Beto: Living close to where you work should be a right for everyone
I think he’s reached the “Mad Libs” phase of his campaign. He’s at two to three percent in polling, his big anti-gun push after the El Paso shooting hasn’t done much for him except give him a few viral video moments, so he has nothing left to lose by indulging his most progressive instincts and hoping the base responds.
Six months ago he might have filled in the blank in “_______________ is a human right” with “education” or “health care.” Six months later, as he’s circling the drain, he needs to stand out from the pack. And so instead we get “living close-ish to your place of employment.” W-w-what?
What I’m calling the “Mad Libs” phase others are calling the “f*** it” phase of Betomania, with the candidate himself seemingly in agreement.
What’s interesting about O’Rourke at this moment is not just that he’s saying f*** a whole bunch—he’s always dropped curse words on the stump—but that he’s entered more broadly a new phase of his 2020 bid, which supporters find inspiring and critics consider desperate to the point of pathetic. Up close, though, it feels actually pretty compelling…
“He has no f***s to give,” added Jay Surdukowski, an attorney and activist who is one of O’Rourke’s most devoted backers in New Hampshire.
“This feels right to me,” O’Rourke said when I asked him about how he’s currently campaigning when he met with reporters by the stainless-steel beer tanks at Backlash. He said this was “the way politics should be.”…
Some see this as “glorified performance art,” “a caricature of authenticity,” but it’s working for Wright. “Beto’s not afraid to say things,” he said. “He’s not afraid to say it like it is. For those people that say, ‘Oh, Trump says it like it is,’ well, guess what, let’s go head to head.”
Should we ban sales of assault weapons? F*** it, says Beto, let’s confiscate the ones that are already on the streets. Are the people who voted for Trump in 2016, whose support Democrats are now seeking, actually deplorable racists? F*** it, says Beto. They sure are.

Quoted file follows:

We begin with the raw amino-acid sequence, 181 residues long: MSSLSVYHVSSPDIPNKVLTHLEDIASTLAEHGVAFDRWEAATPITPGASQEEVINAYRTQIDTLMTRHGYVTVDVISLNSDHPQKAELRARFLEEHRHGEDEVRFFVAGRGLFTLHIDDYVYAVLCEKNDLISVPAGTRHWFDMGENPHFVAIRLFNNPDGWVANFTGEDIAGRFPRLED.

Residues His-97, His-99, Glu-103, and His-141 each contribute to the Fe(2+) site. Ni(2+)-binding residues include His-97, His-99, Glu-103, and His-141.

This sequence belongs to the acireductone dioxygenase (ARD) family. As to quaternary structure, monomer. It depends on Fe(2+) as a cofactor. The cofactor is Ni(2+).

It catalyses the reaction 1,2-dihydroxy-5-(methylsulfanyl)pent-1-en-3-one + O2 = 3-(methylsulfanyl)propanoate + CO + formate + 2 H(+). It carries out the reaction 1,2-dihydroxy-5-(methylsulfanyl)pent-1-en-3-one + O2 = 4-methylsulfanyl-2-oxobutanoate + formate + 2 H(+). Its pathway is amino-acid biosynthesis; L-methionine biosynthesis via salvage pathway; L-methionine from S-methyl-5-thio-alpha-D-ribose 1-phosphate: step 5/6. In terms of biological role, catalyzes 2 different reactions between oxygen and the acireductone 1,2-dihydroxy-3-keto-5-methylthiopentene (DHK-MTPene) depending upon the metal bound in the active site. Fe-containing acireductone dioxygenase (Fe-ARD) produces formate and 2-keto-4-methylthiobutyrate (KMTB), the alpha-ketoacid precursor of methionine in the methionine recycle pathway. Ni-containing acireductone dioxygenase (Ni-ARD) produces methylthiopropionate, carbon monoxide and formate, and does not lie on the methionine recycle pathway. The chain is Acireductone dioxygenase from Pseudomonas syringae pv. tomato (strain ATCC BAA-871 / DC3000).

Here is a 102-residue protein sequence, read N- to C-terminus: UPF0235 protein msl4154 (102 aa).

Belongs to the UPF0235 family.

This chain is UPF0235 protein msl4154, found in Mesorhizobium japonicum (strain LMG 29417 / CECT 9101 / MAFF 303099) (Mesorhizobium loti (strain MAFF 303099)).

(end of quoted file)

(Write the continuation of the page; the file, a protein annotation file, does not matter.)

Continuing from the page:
We’re maybe a week away from this guy endorsing open borders. Right, I know, he’s already sort of endorsed them. I mean overtly, though: “Migration to America is a human right.” He’s already torched his appeal to centrists in Texas, making it that much harder for him to run statewide again. He might as well go all-in in his new role as the progressive id. F*** it.
There are, of course, more reasonable ways to encourage mixed-income neighborhoods than declaring a human right to a shorter commute but “regulatory reform” doesn’t have the same zing on the stump. This is why so many people, lefties included, are skeptical of O’Rourke’s passionate “f*** it” mode: He’s fundamentally unserious. His proposals seem crafted with little regard for how they might be implemented or what unintended consequences they might create and with maximum regard for their applause quotient. The rap on him from the start among lefties was that he was long on charisma and short on policy chops compared to Bernie and Warren. Ironically, he’s proving their point in straining so hard to tell them what they want to hear.
I assume he has numbers to back up his claim here that the rich on average live closer to work than the working class does but it’s not intuitively true given the tendency of the upper class to cloister itself in neighborhoods that the proles can’t afford. If that means moving further away from the city and enduring a commute, that’s what it means.
Living close to work shouldn't be a luxury for the rich. It's a right for everyone. pic.twitter.com/lohRdoFGrH
— Beto O'Rourke (@BetoORourke) September 10, 2019
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